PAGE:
Every spring, for only a few weeks, young fern plants in the Great Lakes region begin unfurl their little fronds. These infant ferns are known as fiddleheads, and they are a locavore’s dream. If you happen upon some, as I did last Tuesday at Toronto’s Trinity Bellwoods farmer’s market, seize the opportunity to take a bunch home. At this point in the season, you may not get a second chance.

Fiddlehead porn courtesy of flickr.com/teenytinyturkey

Temperamental little baby that the fiddlehead is, it requires an extra dose of TLC. Each fern will have to be individually scrubbed of any dirt or debris tangled in its trademark whorl, and then you’ll have to trim off the ends of the stalks. Then, cook the bejeezus out of them: 12-15 minutes to steam, or 8-10 to boil. If you get frustrated by this time investment (as I am wont to do) just remember: the fiddlehead comes but once a year. Patience is of the essence.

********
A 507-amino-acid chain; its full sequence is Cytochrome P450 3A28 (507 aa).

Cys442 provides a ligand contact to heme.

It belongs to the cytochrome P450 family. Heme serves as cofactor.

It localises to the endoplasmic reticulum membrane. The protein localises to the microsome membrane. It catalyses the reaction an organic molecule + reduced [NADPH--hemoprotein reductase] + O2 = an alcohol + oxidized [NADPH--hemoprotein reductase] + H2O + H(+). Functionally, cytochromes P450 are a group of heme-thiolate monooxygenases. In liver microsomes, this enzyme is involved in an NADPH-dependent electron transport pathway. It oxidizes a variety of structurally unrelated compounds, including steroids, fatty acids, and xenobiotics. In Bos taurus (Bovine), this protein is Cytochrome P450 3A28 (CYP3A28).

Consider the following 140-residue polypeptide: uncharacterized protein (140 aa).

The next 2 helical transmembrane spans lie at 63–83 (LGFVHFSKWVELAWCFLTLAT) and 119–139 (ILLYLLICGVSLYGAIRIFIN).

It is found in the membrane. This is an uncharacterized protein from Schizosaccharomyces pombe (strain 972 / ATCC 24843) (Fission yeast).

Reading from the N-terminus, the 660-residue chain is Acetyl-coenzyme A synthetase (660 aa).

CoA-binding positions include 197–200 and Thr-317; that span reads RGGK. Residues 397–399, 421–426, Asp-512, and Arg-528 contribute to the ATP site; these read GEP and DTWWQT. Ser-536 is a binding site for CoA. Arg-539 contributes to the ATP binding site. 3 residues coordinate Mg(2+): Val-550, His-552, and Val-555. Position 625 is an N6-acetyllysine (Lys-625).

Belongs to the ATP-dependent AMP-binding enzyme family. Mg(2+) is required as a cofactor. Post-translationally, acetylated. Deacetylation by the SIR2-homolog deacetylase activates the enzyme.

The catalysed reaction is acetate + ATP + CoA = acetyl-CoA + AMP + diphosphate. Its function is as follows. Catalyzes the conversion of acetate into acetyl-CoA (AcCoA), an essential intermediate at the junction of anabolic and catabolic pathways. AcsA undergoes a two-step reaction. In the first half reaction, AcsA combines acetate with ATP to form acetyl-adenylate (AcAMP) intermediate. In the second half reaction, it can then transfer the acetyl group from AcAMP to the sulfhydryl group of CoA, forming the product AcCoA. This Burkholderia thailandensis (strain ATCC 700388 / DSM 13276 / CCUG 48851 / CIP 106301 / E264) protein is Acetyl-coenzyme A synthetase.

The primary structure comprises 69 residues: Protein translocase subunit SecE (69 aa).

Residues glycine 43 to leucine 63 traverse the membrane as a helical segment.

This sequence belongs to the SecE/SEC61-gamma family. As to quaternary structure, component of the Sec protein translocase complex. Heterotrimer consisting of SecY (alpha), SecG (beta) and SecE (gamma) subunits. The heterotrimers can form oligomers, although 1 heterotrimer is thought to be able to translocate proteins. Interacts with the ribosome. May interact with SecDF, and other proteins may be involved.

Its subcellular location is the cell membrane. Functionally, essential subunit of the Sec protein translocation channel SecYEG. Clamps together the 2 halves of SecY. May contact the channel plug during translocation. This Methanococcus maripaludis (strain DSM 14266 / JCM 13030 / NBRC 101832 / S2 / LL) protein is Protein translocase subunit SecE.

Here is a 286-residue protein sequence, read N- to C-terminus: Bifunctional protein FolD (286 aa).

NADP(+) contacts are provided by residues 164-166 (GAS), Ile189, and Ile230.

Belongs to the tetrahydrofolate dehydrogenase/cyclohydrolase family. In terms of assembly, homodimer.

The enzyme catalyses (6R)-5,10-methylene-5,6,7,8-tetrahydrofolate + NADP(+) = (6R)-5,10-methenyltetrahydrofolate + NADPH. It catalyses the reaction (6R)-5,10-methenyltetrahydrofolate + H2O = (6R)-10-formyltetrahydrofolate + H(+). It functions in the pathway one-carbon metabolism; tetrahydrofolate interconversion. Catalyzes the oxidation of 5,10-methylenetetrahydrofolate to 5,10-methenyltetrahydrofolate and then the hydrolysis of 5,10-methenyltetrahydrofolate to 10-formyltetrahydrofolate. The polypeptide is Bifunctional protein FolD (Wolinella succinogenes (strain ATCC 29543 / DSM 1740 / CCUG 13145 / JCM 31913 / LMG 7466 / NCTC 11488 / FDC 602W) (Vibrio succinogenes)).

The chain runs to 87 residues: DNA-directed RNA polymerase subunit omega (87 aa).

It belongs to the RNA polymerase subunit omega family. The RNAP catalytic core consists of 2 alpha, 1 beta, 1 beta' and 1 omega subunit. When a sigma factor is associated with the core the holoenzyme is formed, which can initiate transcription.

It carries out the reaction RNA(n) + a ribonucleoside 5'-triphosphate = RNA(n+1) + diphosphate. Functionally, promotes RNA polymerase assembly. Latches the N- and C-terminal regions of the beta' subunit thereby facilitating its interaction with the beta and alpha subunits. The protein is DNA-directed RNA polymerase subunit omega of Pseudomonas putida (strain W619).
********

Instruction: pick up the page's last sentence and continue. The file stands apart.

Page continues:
From here, you can treat the fern as you like. Last spring, I bathed them in garlic and butter and tossed them with some quinoa and nuts. This time around, I let the bf do the ferning. He opted to grind them into a pesto, using Mark Bittman’s asparagus pesto recipe as inspiration. The recipe follows Bittman’s almost to the letter, except that walnuts were used in place of pine nuts and the asparagus was replaced with boiled fiddleheads, and I made him throw in a cup of cooked white beans for a little added nutritional zing. The pesto could go with anything–fish, chicken, you name it–but we decided to pair it with pasta (brown rice animal shapes, if you must know). With a side salad, it was pretty darn gourmet.